There’s been a bit of a Interweb kerfuffle regarding Anne Stuart’s recent comments about her publishers in an interview on All About Romance. Miss Snark picked up on and gave ole Anne what-for for her lack of discretion and for being an ungrateful tart; Dear Author then picked it up and expanded the topic by lobbing around some more links and opinions.
Franky, much as I enjoy Miss Snark’s writing and respect the hell out of her, because bitch has claws and she’s not afraid to use ‘em, I disagree with her. Anne Stuart’s awesomeness as a person has ratcheted up several notches in my estimation. Why? Because she said something something a lot of people have thought for a long time but were too chickenshit to say out loud.
Harlequin, the same publisher largely responsible for trends like amnesiac virgin brides, secret babies and boardroom mistresses, is accused of caring more about slots and numbers than the quality of the end product. Quel choc! That Anne Stuart, man, she is one wacky-ass bitch who has no idea what she’s talking about. Or if she does know what she was talking about, she shouldn’t say anything, because speaking up would be bad business, and God knows that’s paramount.
Look, if people didn’t speak up when the system is broken, how the hell is change supposed to happen? And speaking as a reader, I do think things aren’t going as well as they could be. An author has finally spoken and and is saying that publishers have fucked up, and are continuing to be, shall we say, less than satisfactory in their treatment of authors—and she’s not doing this in a bugfuck-crazy, going-down-in-flames, trainwrecky way like, ohhh, say, Dara Joy, but in a reasonable and honest (if snarky) tone. I say she deserves props, and I’m damn glad that she seems even more awesome as a person than she is an author.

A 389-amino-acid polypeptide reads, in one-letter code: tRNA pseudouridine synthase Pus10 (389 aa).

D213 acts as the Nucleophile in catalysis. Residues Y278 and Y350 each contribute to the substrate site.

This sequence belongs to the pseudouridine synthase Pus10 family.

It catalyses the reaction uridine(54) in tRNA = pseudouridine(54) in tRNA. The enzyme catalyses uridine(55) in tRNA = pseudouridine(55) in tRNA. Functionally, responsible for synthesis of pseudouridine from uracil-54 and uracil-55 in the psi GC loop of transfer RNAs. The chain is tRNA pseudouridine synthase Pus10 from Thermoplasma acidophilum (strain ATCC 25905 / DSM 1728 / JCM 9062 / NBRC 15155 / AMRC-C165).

Anne, you probably have loads of things better to do with your time than to fill up your particular Internet tube (that is not at all like a dump truck) with Smart Bitches, but on the off-chance you are reading this, I say to you: Good job, and I pretty much agreed with everything you said about your publishers, including your wistfulness about not staying with Avon, because goddamn you produced some fine, fine reading material while you were with them.
Here’s a tangent for you: Avon in the late 80s to mid-90s was unstoppable. During that time, they published the best work of many of my favorite authors, including Laura Kinsale, Loretta Chase, Lisa Kleypas, Anne Stuart, Karen Ranney and Jo Beverley. In fact, I noticed a precipitous drop in quality when Stuart and Beverley1 moved from Avon to Zebra and an equally steep rise in quality when Ranney switched from Zebra to Avon. Coincidence? I really, really don’t think so. Similarly, Loretta Chase, while I’m happy enough to dance on tabletops that she’s writing again, hasn’t quite written anything for Berkley that can compare with the brilliance that was her output for Avon—well, with the sole exception of The Last Hellion, but the less said about that book, the better.
The big exception would be Kinsale, who has remained consistently excellent, but then she’s LAURA FREAKING KINSALE.
However much the editors for the Avon Romantic Treasures and Avon lead titles between 1988 and 1997 were being paid, it probably wasn’t enough.
1OK, so Beverley was writing for Kensington/Zebra already with her incredibly convoluted Company of Rogues series, but she started the Malloren series with Avon (My Lady Notorious, by far the best book by her that I’ve read), then moved on to Zebra (Tempting Fortune, which was mediocre at best), and then finished the series with Signet (which books were fun installments to the saga, but not nearly as good as My Lady Notorious). Those of you who disagree with my assessments, please know that I have impeccable taste. It’s so impeccable, it’s Platonic. Just so you know.